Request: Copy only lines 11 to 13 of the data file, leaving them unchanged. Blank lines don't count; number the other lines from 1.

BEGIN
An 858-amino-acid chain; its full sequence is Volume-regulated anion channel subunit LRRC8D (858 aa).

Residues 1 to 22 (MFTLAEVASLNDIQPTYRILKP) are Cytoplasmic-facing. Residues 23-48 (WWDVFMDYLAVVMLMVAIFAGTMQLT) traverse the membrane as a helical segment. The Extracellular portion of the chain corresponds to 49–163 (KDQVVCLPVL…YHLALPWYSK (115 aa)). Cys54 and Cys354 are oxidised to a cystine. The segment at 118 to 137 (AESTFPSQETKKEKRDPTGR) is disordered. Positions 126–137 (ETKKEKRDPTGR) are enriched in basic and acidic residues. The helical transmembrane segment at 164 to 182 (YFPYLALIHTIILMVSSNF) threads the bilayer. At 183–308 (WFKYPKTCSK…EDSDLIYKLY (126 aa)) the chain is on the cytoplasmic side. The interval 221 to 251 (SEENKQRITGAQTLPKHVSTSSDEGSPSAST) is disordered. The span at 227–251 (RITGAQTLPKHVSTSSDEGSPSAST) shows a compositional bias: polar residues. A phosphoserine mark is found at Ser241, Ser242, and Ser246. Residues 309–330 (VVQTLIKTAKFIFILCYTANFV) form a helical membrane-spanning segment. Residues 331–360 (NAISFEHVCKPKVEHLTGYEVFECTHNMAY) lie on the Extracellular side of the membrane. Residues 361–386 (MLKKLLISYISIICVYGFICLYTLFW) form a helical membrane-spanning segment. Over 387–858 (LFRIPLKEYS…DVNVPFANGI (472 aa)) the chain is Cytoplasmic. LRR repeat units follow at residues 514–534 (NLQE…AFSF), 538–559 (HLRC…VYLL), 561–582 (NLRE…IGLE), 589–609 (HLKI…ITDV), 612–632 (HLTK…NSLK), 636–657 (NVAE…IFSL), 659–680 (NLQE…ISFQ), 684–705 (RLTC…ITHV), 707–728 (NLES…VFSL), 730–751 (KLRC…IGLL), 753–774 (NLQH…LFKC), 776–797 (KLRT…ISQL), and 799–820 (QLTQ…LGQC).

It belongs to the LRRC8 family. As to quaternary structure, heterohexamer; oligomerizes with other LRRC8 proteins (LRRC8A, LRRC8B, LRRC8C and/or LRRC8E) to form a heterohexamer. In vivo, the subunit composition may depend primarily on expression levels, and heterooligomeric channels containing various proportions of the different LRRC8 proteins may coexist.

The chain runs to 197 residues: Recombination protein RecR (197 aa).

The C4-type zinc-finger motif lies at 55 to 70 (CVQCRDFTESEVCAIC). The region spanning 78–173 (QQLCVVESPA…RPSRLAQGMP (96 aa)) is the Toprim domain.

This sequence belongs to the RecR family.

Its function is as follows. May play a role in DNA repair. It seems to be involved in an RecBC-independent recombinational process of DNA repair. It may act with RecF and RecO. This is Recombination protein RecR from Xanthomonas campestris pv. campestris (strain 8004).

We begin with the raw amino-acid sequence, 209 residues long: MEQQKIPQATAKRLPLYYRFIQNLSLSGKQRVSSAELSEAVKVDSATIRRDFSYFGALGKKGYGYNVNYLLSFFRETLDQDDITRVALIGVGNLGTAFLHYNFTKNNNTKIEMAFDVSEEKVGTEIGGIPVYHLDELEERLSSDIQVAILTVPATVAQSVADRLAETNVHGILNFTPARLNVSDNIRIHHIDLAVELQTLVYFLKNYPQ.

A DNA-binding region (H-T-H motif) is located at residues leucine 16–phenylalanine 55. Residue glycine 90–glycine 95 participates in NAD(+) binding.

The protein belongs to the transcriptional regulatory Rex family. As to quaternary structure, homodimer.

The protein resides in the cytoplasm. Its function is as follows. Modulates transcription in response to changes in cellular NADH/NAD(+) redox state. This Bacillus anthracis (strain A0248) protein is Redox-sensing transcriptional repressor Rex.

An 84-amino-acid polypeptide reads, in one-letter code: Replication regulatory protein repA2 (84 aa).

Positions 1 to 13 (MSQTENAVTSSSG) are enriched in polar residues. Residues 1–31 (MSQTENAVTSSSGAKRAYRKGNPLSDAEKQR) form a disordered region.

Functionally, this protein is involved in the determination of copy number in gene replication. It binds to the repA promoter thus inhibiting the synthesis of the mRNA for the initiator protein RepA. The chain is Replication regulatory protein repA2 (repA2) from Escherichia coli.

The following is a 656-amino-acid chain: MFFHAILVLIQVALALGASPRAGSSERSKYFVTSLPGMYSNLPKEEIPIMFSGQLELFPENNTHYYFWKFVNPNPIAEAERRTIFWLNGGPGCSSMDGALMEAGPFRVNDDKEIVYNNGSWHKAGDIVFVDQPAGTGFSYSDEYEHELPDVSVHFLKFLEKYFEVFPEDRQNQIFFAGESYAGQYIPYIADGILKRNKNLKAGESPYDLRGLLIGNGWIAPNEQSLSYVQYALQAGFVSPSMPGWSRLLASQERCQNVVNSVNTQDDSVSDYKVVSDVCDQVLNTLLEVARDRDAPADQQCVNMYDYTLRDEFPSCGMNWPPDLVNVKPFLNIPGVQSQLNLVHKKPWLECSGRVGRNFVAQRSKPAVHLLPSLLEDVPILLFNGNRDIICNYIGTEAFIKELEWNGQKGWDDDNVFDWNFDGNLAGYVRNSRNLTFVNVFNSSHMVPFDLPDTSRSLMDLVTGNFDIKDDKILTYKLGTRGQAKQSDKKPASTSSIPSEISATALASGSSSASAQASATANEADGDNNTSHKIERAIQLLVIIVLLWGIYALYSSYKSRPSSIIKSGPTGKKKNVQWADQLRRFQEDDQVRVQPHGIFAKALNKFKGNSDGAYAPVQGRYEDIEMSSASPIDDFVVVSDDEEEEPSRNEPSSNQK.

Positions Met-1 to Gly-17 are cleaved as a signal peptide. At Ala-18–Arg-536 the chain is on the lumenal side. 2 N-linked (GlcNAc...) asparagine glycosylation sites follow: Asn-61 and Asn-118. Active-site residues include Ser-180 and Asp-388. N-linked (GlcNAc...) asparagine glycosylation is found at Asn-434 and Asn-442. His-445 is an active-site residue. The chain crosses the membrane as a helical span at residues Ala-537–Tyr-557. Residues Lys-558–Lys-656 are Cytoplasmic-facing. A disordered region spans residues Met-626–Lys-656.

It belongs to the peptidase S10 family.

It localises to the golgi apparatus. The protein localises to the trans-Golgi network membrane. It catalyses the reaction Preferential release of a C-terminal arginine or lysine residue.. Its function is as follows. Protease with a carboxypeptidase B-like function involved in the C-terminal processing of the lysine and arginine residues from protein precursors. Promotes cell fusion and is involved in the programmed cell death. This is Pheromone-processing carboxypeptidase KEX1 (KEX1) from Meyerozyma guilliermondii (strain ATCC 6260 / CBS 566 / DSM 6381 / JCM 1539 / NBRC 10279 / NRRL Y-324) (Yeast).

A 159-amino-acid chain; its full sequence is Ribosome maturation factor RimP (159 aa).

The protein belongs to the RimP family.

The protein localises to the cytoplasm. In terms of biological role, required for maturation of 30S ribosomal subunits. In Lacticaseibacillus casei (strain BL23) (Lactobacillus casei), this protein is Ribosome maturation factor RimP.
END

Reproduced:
The protein resides in the cytoplasm. Its function is as follows. Modulates transcription in response to changes in cellular NADH/NAD(+) redox state. This Bacillus anthracis (strain A0248) protein is Redox-sensing transcriptional repressor Rex.

An 84-amino-acid polypeptide reads, in one-letter code: Replication regulatory protein repA2 (84 aa).

Positions 1 to 13 (MSQTENAVTSSSG) are enriched in polar residues. Residues 1–31 (MSQTENAVTSSSGAKRAYRKGNPLSDAEKQR) form a disordered region.